James "Jake" McKenna
Owner of Parsons-McKenna Construction Co.
Posted October 2008
"I always felt that I got an incredible education at ESF," said James "Jake" McKenna, construction management '77 BS, '79 MS. "I always felt very positive about my education. It has been a very important factor in my success."
McKenna is owner of Parsons-McKenna Construction Co., a general contracting company based in Liverpool, N.Y., that concentrates on the design/build method of project delivery. Parsons-McKenna is a mid-sized general contracting business that partners with clients and architects to produce high quality projects.
He not only built a successful business, but also played a key role in revitalizing the Village of Baldwinsville in the northern part of Onondaga County.
Baldwinsville's Red Mill was the first gristmill in the village built in 1830 and the last one standing in Baldwinsville. It operated as a flour and grain mill until 2002. Having bought grain for his horses at the mill, McKenna was familiar with the structure. When another developer's renovation project fell through, McKenna and his business partner, Jay Bernhardt, purchased the property in 2005.
"The history of the mill hooked me," McKenna said. "As a timber engineer looking at a deteriorated timber-frame building, there was the challenge of redoing it as a real test of my ability."
"We bought the mill and decided the village could use some hospitality," he said. "We felt an inn would enhance the village businesses with an influx of fresh visitor dollars."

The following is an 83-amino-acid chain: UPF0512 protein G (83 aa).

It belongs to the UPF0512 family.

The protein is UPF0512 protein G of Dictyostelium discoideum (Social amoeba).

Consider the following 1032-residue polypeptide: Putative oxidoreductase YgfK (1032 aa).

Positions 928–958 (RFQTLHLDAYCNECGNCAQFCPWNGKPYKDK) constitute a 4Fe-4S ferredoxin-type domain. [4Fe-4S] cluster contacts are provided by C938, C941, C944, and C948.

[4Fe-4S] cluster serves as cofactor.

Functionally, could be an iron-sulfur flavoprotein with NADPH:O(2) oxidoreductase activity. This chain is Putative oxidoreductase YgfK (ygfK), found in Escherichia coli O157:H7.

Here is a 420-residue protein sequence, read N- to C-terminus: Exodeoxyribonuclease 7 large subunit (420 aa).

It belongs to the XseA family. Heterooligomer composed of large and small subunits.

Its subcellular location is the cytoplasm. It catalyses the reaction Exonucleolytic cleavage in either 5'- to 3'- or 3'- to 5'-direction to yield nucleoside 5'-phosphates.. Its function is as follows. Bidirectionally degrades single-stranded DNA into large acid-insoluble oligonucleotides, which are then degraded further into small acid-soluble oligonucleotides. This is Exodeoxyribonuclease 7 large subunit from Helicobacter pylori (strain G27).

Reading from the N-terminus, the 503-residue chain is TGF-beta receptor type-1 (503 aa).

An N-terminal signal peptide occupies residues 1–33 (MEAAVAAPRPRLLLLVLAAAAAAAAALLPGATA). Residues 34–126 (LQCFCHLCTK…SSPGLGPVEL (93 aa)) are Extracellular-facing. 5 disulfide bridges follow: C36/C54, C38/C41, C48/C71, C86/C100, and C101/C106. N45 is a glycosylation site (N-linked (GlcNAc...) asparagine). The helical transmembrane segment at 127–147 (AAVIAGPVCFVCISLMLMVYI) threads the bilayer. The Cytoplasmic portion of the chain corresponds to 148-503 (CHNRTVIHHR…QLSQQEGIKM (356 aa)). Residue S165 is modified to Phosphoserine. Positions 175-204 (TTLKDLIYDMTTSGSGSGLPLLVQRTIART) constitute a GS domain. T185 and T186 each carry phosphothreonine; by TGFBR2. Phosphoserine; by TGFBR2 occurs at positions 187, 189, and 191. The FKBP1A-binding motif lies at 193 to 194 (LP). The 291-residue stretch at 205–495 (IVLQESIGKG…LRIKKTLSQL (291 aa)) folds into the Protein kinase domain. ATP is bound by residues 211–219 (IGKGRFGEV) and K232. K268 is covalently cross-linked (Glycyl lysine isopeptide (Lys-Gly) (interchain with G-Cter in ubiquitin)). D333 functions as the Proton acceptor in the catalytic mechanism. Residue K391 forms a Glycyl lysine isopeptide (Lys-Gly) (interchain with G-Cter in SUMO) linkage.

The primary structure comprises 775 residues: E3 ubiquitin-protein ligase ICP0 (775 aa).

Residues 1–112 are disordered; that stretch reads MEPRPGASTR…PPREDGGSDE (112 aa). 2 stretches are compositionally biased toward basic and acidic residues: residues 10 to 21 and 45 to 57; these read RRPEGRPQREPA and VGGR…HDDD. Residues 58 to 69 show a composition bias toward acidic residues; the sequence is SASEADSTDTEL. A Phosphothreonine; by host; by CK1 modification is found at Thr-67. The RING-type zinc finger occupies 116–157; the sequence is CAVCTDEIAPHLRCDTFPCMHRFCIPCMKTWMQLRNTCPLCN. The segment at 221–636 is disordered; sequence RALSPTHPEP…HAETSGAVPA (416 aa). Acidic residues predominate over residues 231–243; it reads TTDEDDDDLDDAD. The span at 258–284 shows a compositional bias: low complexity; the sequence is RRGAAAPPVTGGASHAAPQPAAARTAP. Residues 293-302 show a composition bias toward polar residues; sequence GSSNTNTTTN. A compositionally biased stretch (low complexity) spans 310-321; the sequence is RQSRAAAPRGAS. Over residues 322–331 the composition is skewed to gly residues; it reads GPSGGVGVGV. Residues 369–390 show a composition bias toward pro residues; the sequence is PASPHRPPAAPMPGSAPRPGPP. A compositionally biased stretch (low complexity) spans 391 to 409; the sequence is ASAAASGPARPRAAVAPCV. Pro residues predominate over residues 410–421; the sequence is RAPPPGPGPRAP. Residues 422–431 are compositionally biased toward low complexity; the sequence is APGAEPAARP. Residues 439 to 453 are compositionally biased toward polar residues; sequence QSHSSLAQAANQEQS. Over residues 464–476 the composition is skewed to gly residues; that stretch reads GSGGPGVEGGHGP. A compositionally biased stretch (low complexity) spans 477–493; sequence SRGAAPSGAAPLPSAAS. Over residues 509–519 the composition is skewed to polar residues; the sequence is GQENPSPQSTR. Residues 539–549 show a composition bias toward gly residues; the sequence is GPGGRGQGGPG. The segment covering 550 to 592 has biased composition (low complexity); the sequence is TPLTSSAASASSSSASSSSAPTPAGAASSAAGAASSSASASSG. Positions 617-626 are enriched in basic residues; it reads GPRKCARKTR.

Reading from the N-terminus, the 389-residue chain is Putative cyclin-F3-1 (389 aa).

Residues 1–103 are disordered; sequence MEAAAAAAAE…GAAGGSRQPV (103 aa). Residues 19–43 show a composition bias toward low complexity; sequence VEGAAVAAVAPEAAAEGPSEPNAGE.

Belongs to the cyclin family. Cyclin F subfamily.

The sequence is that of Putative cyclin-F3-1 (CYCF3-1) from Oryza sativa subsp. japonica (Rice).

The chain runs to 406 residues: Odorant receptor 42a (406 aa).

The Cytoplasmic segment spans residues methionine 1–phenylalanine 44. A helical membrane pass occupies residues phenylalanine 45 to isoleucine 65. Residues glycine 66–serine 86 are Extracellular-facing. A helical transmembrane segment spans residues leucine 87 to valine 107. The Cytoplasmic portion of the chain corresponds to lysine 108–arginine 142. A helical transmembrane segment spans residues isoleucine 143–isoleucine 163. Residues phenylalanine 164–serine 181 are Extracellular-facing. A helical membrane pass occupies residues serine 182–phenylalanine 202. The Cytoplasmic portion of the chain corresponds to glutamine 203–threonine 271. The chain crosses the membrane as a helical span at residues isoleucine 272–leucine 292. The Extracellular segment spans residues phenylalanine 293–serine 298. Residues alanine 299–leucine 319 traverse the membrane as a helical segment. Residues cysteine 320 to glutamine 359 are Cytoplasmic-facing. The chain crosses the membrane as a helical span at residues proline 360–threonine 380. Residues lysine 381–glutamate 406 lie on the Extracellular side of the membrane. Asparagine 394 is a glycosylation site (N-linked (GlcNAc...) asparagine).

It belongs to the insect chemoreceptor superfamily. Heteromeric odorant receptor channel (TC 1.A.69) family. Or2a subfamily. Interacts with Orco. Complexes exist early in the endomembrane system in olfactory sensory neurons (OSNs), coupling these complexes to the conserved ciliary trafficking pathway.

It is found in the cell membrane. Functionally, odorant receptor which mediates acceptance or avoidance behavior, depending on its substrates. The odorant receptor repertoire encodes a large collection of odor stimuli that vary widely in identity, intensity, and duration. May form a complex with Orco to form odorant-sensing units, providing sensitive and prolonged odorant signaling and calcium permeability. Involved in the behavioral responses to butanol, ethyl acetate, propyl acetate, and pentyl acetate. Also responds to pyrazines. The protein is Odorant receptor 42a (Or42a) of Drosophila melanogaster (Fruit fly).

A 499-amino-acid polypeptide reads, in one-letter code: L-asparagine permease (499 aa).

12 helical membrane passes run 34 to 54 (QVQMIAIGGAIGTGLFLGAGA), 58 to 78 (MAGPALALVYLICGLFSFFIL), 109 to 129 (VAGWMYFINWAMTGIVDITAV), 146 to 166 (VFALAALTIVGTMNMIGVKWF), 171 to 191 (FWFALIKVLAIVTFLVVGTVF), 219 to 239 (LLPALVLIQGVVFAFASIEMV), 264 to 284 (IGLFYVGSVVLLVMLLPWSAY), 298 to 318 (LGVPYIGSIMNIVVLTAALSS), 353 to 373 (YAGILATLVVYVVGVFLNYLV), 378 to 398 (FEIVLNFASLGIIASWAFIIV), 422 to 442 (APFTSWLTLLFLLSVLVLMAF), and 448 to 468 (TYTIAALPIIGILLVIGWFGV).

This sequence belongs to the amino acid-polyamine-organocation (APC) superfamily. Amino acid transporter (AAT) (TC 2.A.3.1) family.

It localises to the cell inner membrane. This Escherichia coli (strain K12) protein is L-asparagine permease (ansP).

McKenna and Bernhardt strived to stay historically faithful to the building's original footprint. The three-story building was jacked up and a new foundation installed. The Seneca River, which once powered the mill's power systems, had to be redirected. The building was totally renovated with mission style decor.
Today, the Red Mill Inn is a lodging and meeting facility with 32 overnight guestrooms along with meeting and banquet facilities.
"The reaction from the people in the village was very positive. It meant a lot to people that the structure had been saved. There was so much excitement because we preserved a piece of the Village's history," he said. "I never anticipated people would care one way or another."
The Red Mill Inn renovation jumpstarted the rejuvenation of Baldwinsville. Many shop owners redid their storefronts and kept them historically accurate, which helped transform the image of the village.
McKenna's community involvement isn't limited to Baldwinsville. He is also the president of the ESF College Foundation, Inc.
McKenna is using his knowledge of construction to provide the Foundation Board with an added perspective as they work on the student residence hall project and other future construction projects on campus.
"To be able to come back and assist in the College's pursuit of its interests and vision means a lot to me," he said.
This isn't the first time McKenna's come back to ESF. After getting his bachelor's and master's degrees in construction management from ESF, he came back to the College for three years in the '80s as an assistant professor to teach classes in the construction management department. He now sits on the Industry Advisory Board for the wood products engineering program to review the curriculum and advise the faculty as to what the construction industry is looking for in a college graduates.
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